The novel contains examples of:

  • Adventurer Archaeologist: Langdon.
  • A God Am I: Mal'akh believes this fervently.
  • An Offer You Can't Refuse: Mal'akh needs Langdon's skills so he takes Peter hostage.
  • Ancient Conspiracy: The book, and by extension Langdon, go through great lengths to disprove many common misconceptions and conspiracies about Freemasons.
  • Ancient Tradition: The Freemasons. And no, there is no Ancient Conspiracy here, neither imaginary nor real.
  • Arbitrary Skepticism: Considering his previous two adventures, Langdon is really the last person in the world who should find it hard to believe that an ancient society is protecting a dangerous and powerful secret with hidden codes.
  • Ascend to a Higher Plane of Existence: The Big Bad's master plan is to sacrifice his body so he can ascend and lead the Forces of Evil in destroying mankind. Since Dan Brown's previous novels have generally taken place in "the real world" (ancient conspiracies and shoddy historical accuracy aside), you'd normally wouldn't count on it, except this novel throws in all that stuff about mental energies and the Noosphere being real.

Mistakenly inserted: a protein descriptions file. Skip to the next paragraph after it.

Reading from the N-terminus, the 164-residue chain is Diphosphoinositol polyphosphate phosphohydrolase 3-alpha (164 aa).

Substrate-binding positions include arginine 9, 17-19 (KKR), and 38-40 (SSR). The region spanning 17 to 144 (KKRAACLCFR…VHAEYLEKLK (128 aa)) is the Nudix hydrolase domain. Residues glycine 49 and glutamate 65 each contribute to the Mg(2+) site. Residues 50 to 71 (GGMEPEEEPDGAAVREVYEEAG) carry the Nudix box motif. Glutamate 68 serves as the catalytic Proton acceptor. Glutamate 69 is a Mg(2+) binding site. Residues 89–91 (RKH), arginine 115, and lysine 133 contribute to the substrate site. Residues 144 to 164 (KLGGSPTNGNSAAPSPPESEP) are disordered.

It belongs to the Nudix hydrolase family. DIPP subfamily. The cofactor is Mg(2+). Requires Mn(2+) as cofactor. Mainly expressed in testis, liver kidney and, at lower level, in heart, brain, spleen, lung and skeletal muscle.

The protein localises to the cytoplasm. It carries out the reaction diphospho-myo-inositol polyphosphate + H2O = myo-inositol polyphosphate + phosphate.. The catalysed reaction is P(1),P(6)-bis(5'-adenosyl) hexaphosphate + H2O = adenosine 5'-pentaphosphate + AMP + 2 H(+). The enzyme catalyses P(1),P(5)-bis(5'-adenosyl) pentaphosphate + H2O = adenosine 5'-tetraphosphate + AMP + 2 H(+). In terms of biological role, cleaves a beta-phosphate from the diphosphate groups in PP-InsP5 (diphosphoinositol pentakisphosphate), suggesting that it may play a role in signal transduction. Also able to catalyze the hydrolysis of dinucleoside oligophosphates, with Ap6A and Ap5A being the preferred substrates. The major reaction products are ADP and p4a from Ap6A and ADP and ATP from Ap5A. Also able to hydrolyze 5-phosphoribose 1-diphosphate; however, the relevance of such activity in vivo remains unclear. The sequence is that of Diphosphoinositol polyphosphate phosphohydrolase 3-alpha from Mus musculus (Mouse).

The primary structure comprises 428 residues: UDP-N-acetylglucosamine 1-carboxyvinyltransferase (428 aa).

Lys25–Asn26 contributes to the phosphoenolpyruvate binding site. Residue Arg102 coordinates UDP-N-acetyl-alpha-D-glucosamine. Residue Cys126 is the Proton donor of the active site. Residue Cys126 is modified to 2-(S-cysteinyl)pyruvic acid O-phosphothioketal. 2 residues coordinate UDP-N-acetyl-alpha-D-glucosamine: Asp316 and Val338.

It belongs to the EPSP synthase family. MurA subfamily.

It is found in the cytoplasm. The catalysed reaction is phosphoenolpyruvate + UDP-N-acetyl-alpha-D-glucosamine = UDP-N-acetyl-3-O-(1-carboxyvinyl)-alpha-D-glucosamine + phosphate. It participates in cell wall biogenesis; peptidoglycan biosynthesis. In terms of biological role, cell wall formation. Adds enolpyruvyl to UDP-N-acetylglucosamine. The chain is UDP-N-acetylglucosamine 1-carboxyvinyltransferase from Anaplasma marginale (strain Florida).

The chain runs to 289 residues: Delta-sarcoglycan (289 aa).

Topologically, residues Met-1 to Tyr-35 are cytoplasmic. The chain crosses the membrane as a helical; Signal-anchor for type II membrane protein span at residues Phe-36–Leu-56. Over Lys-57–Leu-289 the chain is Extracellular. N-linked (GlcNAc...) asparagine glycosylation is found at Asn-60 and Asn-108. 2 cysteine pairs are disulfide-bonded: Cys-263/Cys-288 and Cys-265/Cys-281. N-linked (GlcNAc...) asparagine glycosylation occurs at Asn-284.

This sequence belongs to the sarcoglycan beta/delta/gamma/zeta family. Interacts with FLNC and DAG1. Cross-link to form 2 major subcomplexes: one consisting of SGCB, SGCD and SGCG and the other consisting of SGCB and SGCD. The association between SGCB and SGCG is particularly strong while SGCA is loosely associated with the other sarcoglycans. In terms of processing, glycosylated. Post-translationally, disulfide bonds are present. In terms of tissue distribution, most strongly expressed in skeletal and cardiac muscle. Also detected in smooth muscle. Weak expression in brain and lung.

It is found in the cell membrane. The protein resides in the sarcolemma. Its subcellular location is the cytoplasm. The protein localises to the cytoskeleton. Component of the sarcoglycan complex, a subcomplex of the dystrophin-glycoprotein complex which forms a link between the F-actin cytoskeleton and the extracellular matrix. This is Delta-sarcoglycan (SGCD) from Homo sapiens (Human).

• As You Know: Practically Langdon's catchphrase.
  • Badass Bookworm: Langdon. Lampshaded when a security guard takes one look at Langdon and wonders how he managed elude to the French police in loafers.
  • The Beautiful Elite: Deconstructed. While Katherine is good-looking and leads a highly privileged life, she has to face several tragedies, including the death of her father in her childhood, the murder of her mother during Christmas time, and the ordeal involving her brother, Peter, that is the subject of this story.